AUSTIN, Texas (LifeSiteNews) — Texas Republican Gov. Greg Abbott on Monday signed four new “transformative” education laws giving “more rights” to parents and cutting “inappropriate or vulgar materials” from school libraries.
“The House and Senate did a great job to provide transformative changes for education in the state of Texas,” Gov. Abbott, who recently signed a measure banning mutilating transgender surgeries and destructive drugs for minors, said in a press release ahead of the Monday signing.
Abbott said that the new legislation “transforms school curriculum, improving it for Texas parents, students, and teachers” and will get “inappropriate or vulgar materials out of our schools.”
Today, I proudly signed laws to empower Texas parents & students:
✅ Transform school curriculum
✅ Expand support for students with special needs
✅ Remove explicit books from school libraries
✅ Let parents determine whether their child should repeat a grade pic.twitter.com/c0C4NEhDKz
— Gov. Greg Abbott (@GovAbbott) June 12, 2023
Two of the bills will directly combat the leftist indoctrination of children in the school system by mandating transparency and parental involvement in key issues.
House Bill 900 will ban “the possession, acquisition, and purchase of harmful library material that is sexually explicit, pervasively vulgar, or educationally unsuitable.”
The Texas Tribune noted that HB 900 will require book vendors “to assign ratings to books based on the presence of depictions or references to sex.”
“A book would be considered ‘sexually relevant’ if the material describes or portrays sexual activity and is part of required school curriculum,” The Tribune summarized, adding that vendors will have to flag a book as “sexually explicit” for “describing or portraying sexual behavior is ‘patently offensive’ and not part of required curriculum.”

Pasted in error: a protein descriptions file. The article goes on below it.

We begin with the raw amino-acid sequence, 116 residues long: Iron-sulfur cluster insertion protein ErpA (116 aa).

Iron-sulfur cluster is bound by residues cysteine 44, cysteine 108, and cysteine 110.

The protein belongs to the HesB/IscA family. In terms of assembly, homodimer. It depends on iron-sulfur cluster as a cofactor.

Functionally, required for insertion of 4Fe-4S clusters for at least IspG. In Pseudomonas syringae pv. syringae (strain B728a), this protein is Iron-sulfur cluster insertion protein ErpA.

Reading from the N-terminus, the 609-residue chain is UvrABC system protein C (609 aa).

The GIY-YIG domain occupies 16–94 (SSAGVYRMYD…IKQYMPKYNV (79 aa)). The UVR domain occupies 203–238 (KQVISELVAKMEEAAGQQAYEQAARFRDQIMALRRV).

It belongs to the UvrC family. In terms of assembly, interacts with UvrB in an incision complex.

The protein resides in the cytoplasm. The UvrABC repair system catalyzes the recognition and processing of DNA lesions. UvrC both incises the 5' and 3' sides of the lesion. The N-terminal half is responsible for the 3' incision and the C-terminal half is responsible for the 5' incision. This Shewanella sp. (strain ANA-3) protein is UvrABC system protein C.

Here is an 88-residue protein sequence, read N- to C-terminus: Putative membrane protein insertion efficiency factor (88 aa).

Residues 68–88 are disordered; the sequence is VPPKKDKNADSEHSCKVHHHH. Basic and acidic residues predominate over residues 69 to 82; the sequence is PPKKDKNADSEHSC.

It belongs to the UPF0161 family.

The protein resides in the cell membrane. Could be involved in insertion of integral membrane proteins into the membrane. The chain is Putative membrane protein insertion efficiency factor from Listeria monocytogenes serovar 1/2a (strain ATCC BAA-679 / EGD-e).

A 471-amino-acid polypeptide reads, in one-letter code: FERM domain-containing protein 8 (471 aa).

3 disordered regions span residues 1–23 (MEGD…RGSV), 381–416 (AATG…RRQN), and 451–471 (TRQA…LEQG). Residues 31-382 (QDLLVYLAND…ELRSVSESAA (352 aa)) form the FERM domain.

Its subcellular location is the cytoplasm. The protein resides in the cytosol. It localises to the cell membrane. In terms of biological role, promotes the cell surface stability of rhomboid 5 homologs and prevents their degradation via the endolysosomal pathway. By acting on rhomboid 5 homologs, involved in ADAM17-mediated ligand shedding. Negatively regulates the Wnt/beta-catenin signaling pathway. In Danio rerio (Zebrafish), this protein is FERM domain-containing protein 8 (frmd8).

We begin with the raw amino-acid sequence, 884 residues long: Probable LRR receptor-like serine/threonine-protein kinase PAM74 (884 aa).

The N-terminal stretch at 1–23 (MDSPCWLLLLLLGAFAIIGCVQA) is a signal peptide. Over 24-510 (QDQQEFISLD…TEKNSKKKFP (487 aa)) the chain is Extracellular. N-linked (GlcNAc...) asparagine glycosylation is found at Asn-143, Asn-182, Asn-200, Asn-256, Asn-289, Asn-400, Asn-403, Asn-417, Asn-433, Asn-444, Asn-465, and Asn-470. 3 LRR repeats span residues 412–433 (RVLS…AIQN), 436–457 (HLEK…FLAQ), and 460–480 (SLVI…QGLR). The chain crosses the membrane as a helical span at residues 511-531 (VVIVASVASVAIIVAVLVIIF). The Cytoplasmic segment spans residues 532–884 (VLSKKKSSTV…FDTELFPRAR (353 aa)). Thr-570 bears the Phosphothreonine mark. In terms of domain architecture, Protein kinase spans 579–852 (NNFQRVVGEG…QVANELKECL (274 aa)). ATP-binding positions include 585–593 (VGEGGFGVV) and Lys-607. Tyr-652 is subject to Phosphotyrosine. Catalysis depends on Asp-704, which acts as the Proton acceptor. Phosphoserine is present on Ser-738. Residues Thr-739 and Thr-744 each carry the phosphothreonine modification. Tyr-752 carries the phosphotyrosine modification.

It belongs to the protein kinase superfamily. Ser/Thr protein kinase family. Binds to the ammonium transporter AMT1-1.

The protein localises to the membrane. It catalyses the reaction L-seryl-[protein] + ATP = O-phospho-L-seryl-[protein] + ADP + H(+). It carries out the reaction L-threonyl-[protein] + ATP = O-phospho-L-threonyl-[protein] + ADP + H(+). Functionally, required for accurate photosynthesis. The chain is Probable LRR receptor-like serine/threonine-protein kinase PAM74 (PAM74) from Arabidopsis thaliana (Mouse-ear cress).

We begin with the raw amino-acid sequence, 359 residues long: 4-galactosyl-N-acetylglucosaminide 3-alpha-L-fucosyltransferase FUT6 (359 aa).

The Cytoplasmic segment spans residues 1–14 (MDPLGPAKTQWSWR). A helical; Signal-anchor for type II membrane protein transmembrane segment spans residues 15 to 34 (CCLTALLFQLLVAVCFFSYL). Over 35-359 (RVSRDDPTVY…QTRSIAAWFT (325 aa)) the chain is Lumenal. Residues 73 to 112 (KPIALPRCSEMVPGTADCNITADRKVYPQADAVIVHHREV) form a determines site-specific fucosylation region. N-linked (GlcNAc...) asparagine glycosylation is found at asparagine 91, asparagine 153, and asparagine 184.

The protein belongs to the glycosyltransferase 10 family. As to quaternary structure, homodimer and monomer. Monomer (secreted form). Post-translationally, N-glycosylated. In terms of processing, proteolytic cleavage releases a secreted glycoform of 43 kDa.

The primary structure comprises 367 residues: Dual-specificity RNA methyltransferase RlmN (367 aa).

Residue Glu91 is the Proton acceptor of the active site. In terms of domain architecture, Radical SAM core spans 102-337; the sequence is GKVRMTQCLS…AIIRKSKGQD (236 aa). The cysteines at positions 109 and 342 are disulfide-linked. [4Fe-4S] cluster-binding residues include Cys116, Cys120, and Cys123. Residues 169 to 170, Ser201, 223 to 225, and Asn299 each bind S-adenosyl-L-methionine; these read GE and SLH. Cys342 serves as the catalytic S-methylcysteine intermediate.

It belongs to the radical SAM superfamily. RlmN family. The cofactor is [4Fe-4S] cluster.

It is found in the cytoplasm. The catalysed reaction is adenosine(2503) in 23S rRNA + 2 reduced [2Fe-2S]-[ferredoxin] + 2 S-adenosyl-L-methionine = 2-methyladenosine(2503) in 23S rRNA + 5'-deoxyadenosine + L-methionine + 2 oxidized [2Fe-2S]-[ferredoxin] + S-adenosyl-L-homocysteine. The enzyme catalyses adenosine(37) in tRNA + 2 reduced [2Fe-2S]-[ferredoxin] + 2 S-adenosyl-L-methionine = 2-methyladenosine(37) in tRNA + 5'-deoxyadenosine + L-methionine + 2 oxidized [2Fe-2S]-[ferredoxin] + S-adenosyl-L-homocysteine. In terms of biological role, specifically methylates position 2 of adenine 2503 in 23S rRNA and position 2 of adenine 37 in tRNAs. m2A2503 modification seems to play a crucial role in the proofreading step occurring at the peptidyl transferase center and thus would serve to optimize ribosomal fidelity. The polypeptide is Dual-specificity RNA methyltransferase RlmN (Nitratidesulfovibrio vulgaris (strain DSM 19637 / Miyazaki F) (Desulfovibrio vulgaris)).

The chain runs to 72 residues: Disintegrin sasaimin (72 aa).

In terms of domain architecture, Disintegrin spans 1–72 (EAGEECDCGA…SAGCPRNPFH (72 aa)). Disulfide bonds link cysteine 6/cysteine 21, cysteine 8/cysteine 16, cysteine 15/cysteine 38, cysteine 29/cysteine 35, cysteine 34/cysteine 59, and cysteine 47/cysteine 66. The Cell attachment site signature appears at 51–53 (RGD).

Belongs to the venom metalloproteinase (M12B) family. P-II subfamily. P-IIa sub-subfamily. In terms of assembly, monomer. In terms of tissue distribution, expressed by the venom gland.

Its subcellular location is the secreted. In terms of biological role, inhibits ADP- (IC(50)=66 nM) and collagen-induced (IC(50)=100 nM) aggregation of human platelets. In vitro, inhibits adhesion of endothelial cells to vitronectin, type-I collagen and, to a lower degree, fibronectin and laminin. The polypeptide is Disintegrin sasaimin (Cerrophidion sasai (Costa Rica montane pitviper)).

“Patently offensive” under Texas law is defined as content that runs afoul of “current community standards of decency,” the outlet pointed out.
Another bill, HB 1605, will authorize “parents to access and review instructional materials” and force “districts to provide teachers with a full sequence of instructional materials so they do not have to devote personal or planning time to develop instructional materials themselves.”
Another of the bills will help parents of children with special needs get the resources necessary for their students. Still another will let parents, not school staffers, decide whether children in certain grade levels must repeat a grade.
Abbott’s actions to protect children and empower parents come as a bevy of states have similarly moved to shield students from radical racial and sexual ideology in the classroom after parents took to school board meetings in droves to express displeasure about the indoctrination of their children.
As LifeSiteNews has reported, revelations concerning the extent of LGBT indoctrination and sexually explicit materials in public (and private) schools have galvanized parents in recent years, triggering a grassroots movement to secure parental rights in the classroom, protect children, and hold school districts accountable.
Among the states that have moved to ban inappropriate texts for children is Florida, which drew significant attention for its Parental Rights in Education bill. Widely smeared as the “Don’t Say Gay” bill by left-wing critics, the law banned the teaching of LGBT ideology and sexually explicit content in Florida’s kindergarten through third grade classrooms. A separate law signed in May expanded the ban to include pre-K through eighth grade.
“Parents have every right to be informed about services offered to their child at school, and should be protected from schools using classroom instruction to sexualize their kids as young as 5 years old,” Florida Republican Gov. Ron DeSantis said in a statement after signing the earlier measure last year.
In April, the Florida Department of Education (DOE) approved rules extending the prohibition on LGBT material in public schools to all K-12 grade levels.
To date, more than half a dozen states nationwide have passed measures to cull inappropriate materials from classrooms and libraries.